A response to Chris Rose's critique of Common Cause. Chris's views are outlined in his Campaign Strategies Newsletter 66, November 2010. Here are some reflections on this critique (download pdf here):

Let me start by underscoring the high regard in which I, and other members of the Working Group, hold many aspects of Chris Rose’s work. Over the years, this has contributed importantly to shaping the strategies of many third sector campaigns. Indeed, Common Cause underscores the importance of many of his insights. It’s unfortunate that the Newsletter is not more accurate in reflecting, and positive in responding to the arguments that are actually advanced in Common Cause. If it were,we could now be having good and lively debate about our common agenda.

To help us move to such a fruitful place, I set out by trying to highlight some of theseareas of common understanding. I then move to examine those areas where there arereal differences between our respective approaches. These differences can be, and should be, examined in the light of the substantial evidence base from psychology. But Newsletter 66 advances no empirical evidence in support of the position that Chris takes on these points of substantive difference.

Areas of agreement

Time and again, the Newsletter simply misrepresents the approach outlined in Common Cause, and in which there is actually considerable agreement. In particular:

The Newsletter suggests that Common Cause advocates, “that if only we explained the problem more carefully, fully and holistically, and got people to think ethically, they would change their minds and change their wrong behaviours.” But this is completely contrary to the position outlined in Common Cause: the report is clear that explaining a problem is very unlikely to motivate a change in behaviour – because behaviour is rooted in values and worldviews. Indeed, the failure of explanation is one of the report’s keystarting points (Section 1.3).

The Newsletter states that: “Forcing your values upon an audience which doesn’t share them, will only enable them to find more satisfying reasons why you are wrong, and whatever you proposed as an action will then be more deeply framed as ‘wrong’.” Again, I’d completely agree. There is nothing in Common Cause that advocates ‘forcing values on people’. Clearly, such an approach would be doomed to failure.

The Newsletter is right to highlight the dangers of inner-directed people adopting ‘holier than thou’ approaches. The Newsletter suggests that Concerned Ethicals tend to lecture “Prospectors about ‘over consumption’, and the need to lead better, more ethical lives.” I agree that would be deeply counterproductive. The Newsletter’s characterization of the viewpoint outlined in Common Cause is inaccurate. The Newsletter suggests that: “the Common Cause approach would say… instead of getting Settlers from Kansas to cut carbon for their own reasons, we should be trying to convert them to universalist, ethical, holistic thinkers of the sort that you might meet at a Schumacher College seminar or in a Deep Ecology retreat.” Yet any dispassionate reader of Common Cause will see that this is far from what it suggests.

The Newsletter argues that: “even if it were possible, trying to ‘change the values’ of someone who might at some point buy a car, as a way to change the outcomes of car buying… would come way down the list of strategic options for campaign design.” I would totally agree. Clearly, one of the most effective ways to encourage outer directed people to adopt some specific behaviours is likely to be through appeal to social status. Common Cause doesn’t advocate‘changing values’, not least because this would clearly present a silly approach to delivering on a specific campaign objective like selling more electric cars. This is made quite clear in Common Cause (Section 4.6). (Where we differ is on whether or not such approaches are likely to create collateral damage, and whether they are up to the task in hand when it comes to creating the profound systemic changes that are needed – more on this below).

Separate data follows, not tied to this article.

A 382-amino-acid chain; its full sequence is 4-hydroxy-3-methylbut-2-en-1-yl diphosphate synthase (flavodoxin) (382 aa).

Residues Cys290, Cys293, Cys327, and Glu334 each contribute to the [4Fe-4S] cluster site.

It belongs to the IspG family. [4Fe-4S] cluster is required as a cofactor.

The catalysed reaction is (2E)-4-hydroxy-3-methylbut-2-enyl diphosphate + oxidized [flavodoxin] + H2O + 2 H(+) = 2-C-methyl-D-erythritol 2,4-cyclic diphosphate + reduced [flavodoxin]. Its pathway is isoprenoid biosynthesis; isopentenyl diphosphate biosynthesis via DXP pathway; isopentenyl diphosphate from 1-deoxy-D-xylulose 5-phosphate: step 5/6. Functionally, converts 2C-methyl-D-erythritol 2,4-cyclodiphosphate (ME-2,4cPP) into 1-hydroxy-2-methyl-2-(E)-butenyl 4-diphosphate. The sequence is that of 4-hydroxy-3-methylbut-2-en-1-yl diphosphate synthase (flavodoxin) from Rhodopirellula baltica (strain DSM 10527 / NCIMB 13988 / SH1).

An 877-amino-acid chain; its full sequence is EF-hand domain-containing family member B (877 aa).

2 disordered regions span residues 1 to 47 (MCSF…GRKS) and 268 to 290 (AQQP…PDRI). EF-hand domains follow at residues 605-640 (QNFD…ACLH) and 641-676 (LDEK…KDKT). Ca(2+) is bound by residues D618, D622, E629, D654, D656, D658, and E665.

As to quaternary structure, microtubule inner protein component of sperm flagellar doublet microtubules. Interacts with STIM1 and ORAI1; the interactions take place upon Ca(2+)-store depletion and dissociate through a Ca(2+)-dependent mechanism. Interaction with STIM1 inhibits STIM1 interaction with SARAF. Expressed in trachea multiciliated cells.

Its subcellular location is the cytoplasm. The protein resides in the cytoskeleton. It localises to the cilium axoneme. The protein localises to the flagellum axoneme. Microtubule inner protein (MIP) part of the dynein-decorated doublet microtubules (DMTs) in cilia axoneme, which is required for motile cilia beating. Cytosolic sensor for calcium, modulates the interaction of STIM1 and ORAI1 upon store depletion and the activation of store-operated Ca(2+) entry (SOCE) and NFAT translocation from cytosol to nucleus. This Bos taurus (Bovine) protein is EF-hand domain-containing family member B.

The Newsletter implies that Common Cause argues it will be straightforward for a person to attach importance to intrinsic self-transcendent values, even when his or her basic security needs have still to be met. But the evidence is that to move towards the dispositional expression of the more helpful self-transcendent and intrinsic values is likely to require security needs to be met. Strengthening the dispositional expression of self-transcendent and intrinsic values will be far easier for a person who feels loved and secure?

The Newsletter suggests that “it is infeasible for any campaign group to exert enough influence over existential conditions for any conceivable campaign plan could affect the unmet needs of large audiences (sic).” Common Cause makes an almost identical point (Section 4.4). This is why it calls for new and wide coalitions of organisations. Other work upon which Common Cause draws has explicitly critiqued such approaches – for example the campaign against Urban 4x4s.

The Newsletter highlights the importance of political space, in terms of widespread public support for policy intervention on issues like climatechange. This is right: this is another of the key starting points for Common Cause (see Section 1.2). But most importantly, the Newsletter repeatedly insists that we should ‘start from where other people are’. Common Cause makes clear that this is essential. Indeed, a whole section of the report is devoted to this (Section 4.7). So there are so many important instances where the Newsletter misrepresents the position taken in Common Cause, and then takes issue with this. One unfortunate consequence of this is that the Newsletter tends to obscure the actual areas of difference, and the lack of evidence that the Newsletter advances on these key points.

Areas of disagreement